And now every moment of every day it’s all I think about.  Mostly those thoughts are “why?” and “this cannot end well” and “this is going to hurt”.

But occasionally there’s anticipation mixed in as well, moments I’m really looking forward to:

The energy in the field in the moments before the starter’s gun fires. Crossing the Nerang river for the first time. Running past Cavill Mall. Seeing my family at Nobby Beach and friends along the way. Turning around at Burleigh Heads to head back north again. The half-way point.  The last kilometre through swollen and noisy crowds….and so on.  I’ve played these moments a thousand times in my mind, looking forward to each of them.

I’m pretty much blocking out everything that might happen between 30k and 41k. I think that’s just going to be a world of hurt, so why bother anticipating it? 😉

There are lots of unknowns of course. Have I trained sufficiently? Have I designed my training program effectively? Will my dodgy knee last the distance? Will I get the anti-chafe stuff in all the right spots? Will I get super bored in four hours of running? Will I hit my A, B or C target times? Will I even finish?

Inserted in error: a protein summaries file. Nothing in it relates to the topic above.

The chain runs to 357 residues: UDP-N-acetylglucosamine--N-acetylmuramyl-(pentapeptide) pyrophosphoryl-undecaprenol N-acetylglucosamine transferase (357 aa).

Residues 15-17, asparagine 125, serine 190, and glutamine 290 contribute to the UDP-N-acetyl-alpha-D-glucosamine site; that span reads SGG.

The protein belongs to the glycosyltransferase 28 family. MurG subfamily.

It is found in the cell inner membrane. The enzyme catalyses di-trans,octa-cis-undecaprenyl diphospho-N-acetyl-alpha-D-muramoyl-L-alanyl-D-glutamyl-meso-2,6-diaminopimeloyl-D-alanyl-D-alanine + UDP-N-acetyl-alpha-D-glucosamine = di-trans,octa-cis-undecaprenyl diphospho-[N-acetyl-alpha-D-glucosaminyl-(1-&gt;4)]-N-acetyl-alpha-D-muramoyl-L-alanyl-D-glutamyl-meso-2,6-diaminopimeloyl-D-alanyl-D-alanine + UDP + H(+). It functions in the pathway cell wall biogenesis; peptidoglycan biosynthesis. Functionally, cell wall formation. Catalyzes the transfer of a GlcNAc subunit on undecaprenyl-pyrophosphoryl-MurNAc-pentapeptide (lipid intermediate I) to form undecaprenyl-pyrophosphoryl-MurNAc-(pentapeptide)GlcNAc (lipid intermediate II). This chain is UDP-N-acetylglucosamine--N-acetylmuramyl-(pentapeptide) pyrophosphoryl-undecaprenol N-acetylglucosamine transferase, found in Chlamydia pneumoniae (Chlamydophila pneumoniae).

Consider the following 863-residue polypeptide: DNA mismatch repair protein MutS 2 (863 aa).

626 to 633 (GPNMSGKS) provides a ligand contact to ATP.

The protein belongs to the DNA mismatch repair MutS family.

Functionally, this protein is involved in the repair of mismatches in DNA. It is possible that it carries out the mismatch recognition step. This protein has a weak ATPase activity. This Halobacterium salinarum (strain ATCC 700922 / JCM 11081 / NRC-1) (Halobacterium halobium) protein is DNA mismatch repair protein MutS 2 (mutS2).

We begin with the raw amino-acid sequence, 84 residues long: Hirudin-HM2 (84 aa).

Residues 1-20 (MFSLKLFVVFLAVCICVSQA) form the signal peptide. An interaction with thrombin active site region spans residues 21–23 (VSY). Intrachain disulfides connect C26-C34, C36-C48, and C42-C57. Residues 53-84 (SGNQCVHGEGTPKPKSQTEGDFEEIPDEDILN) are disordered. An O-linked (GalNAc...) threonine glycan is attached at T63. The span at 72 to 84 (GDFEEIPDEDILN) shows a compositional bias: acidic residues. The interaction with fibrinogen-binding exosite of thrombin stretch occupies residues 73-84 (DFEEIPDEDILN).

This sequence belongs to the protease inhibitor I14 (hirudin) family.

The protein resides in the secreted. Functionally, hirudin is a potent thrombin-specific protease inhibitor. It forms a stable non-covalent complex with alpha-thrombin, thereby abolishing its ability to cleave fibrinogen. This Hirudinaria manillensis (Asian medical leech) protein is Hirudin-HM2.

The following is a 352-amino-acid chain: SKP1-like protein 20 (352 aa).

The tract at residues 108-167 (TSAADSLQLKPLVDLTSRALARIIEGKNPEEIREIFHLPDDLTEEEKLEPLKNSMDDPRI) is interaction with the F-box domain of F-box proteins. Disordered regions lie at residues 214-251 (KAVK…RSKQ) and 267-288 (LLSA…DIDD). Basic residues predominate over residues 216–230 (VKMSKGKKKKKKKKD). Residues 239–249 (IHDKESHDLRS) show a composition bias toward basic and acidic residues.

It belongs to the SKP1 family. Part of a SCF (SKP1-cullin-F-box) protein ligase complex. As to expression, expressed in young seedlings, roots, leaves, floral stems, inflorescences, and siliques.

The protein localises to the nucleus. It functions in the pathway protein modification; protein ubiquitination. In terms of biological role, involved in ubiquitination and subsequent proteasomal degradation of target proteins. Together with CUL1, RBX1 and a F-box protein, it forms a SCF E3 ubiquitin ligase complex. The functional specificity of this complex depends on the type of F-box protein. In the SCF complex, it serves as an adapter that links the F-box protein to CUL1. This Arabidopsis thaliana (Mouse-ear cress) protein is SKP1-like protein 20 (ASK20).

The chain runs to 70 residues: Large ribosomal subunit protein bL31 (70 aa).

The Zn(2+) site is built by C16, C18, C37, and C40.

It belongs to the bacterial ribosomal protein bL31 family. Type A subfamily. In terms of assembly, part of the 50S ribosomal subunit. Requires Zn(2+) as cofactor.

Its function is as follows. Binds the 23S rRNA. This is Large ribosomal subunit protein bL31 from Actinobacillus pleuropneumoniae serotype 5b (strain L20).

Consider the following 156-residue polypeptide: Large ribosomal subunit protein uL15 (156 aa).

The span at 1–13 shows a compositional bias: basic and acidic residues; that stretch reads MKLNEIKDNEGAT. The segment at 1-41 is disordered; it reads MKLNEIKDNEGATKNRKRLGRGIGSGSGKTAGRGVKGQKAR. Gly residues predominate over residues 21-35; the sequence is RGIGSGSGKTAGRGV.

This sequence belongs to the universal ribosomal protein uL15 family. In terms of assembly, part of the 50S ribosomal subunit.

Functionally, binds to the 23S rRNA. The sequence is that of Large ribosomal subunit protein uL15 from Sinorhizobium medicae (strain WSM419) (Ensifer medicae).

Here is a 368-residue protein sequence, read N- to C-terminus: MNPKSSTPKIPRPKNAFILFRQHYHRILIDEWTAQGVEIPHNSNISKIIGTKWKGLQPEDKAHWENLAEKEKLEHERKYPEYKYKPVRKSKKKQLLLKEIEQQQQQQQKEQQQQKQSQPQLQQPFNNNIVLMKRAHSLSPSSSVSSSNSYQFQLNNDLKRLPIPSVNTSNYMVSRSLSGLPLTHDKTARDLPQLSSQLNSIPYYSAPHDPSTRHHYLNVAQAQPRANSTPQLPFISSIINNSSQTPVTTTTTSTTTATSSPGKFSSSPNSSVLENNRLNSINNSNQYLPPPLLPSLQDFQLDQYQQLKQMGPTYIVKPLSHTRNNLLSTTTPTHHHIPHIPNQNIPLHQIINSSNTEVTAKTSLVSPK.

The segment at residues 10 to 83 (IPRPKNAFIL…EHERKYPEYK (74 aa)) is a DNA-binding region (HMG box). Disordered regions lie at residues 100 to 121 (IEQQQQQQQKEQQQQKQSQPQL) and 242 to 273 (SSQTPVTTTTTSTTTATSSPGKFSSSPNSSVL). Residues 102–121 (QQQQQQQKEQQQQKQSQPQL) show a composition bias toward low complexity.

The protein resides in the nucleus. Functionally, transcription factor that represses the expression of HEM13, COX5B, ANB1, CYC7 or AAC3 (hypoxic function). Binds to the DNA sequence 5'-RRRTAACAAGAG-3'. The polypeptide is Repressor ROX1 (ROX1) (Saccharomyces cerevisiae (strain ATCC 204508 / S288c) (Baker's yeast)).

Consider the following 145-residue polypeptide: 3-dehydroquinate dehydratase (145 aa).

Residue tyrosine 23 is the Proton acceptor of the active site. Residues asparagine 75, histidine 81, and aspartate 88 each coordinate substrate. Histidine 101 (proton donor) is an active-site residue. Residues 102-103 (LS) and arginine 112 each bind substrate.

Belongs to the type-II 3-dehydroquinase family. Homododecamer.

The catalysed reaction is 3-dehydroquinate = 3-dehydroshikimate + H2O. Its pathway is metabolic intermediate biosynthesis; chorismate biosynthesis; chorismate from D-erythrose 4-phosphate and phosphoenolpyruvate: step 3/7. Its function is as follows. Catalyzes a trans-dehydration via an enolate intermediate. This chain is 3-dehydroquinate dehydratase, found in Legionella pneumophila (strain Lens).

So many unknowns.

And it occurs to me that’s pretty much how life is any time we try something new – whether it be running, starting a new job, living in a new city, becoming a parent, proposing marriage (still the most nerve wracked moment of my life….even though I was fairly confident of the answer!).

What’s your new thing? What are you preparing for that you’ve never before tackled?

We can read, we can talk to those who’ve gone before, we can surf the net and watch hours of youtube videos.  We can even train and practice, experimenting and simulating.  We can examine every possible outcome, ponder the good and the bad, mentally rehearse, get the right gear, eat the right food….and so on….ad nauseum.

We can be totally prepared.

But ultimately there comes the moment when we have to get out of bed, eat a banana, strap up the laces and run out the door.

That’s ultimately what I think I’m looking forward too the most. Standing at on the start line at 7am next Sunday morning, knowing that everything is done. Knowing that everything I can control is now controlled to the best of my ability.  Knowing that the outcomes are still unknowable. Knowing that all there is left to do is run.